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TV takes viewers back to the 1980s

Hulk Hogan, INXS, Bobby Brown — is this 2005, or 1985?
/ Source: msnbc.com contributor

Hulk Hogan is acting tough and preaching his good-guy ways to all his fans. INXS is on the tube every day, it seems, and musical acts such as Bobby Brown and Wang Chung are in the spotlight.

Wait a minute. Are we in 2005, or the late 1980s? It's hard to tell these days.

Summertime television isn't exactly known for being innovative. Traditionally, it's a whole lot of reruns, three months of shows and personalities everyone's seen before. So it shouldn't be much of a surprise that many of the stars of the summer season aren't new faces. The twist, however, is how old they are. The stars have a lot of experience in the limelight; it's just that most of that experience came in the 1980s.

In fact, anyone who hasn't turned on a TV since 1989 would see a whole lot of familiar faces, including more musical acts than found on a typical MTV weekend.

The summer began with "Hit Me Baby One More Time" answering the "Whatever happened to Wang Chung and Cameo?" questions that viewers never even knew they had. Sure, the show offered glorified karaoke from acts who have gone from playing sold-out arenas to local Fourth of July celebrations, but it was a nice dose of fun to start off rerun season. (If you missed it, just wait until next year. With all the old-time rock-and-rollers looking for a payday, odds are good that it'll be back.)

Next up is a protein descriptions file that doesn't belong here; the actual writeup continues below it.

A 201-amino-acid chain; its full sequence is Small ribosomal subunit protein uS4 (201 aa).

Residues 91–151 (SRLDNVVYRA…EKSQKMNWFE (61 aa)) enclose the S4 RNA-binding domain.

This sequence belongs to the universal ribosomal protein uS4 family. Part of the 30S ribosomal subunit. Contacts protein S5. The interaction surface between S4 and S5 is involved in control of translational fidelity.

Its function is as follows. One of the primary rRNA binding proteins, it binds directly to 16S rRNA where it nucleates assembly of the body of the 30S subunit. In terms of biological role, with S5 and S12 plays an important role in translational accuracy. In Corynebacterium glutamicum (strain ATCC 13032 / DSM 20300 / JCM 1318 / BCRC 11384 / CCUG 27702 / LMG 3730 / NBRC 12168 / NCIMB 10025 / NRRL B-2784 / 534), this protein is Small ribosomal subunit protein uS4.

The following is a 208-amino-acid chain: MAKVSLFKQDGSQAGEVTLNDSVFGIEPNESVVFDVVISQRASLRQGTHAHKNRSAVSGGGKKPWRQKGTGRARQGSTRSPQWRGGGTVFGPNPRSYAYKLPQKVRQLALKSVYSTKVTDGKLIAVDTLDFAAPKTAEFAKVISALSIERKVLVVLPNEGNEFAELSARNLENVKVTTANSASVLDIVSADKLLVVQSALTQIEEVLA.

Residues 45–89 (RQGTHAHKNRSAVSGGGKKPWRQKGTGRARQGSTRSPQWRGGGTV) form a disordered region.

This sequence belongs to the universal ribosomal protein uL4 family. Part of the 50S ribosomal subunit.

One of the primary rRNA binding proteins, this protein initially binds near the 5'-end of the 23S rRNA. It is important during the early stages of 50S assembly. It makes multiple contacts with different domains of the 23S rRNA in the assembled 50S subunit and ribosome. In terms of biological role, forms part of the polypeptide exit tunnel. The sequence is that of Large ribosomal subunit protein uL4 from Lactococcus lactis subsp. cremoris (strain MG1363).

Even before that was "The Contender," a cult boxing hit with Sylvester Stallone, Sugar Ray Leonard and boxers who were in grade school or diapers when the hosts made boxing cool in the 1980s. It's another show that may be back next year, though probably on a different network.

"Gastineau Girls" featured the ex-wife and daughter of Mark Gastineau, who starred in the NFL for the New York Jets in the 1980s and was clearly nutty enough that the antics of his family members didn't come as much of a shock.

As it turns out, those appetizers were just the tip of the iceberg, like the chips and salsa served before the hot dogs and hamburgers get burned to a crisp on the grill.

Headliners of the 1980s returnMonday, Tuesday and Wednesday — three nights a week! — CBS and dozens of interested voters help INXS pick out a new lead singer on 'Rock Star: INXS." The band needs a new one because Michael Hutchence died in 1997, in a story that would make a far more interesting show than this one. INXS could use a new singer, but it's questionable whether any of the finalists — or the hype generated by the show — will result in anything resembling the group's breakthrough 1987 album. "Kick" brought hits like "New Sensation," "Devil Inside" and "Need You Tonight" to the airwaves, but it's a tall order to expect any of the hopefuls to bring that kind of star power to a band that badly needs it.

Not leaving R&B fans in the lurch, Bravo is running "Being Bobby Brown" every Thursday night. In the 1980s, Brown was one of the stars of New Edition before releasing his solo album, "Don't Be Cruel," in 1988, and even had the designated pop single on the "Ghostbusters 2" soundtrack. And really, nothing says "1980s" like a "Ghostbusters" reference. Of course, nobody's tuning into that show to figure out the root causes of the Brown-Ralph Tresvant feud (that's what VH1's "Behind the Music" is for). It's to see if the relationship with Brown's wife Whitney Houston will work, or if he'll get arrested again for drunk driving or something else.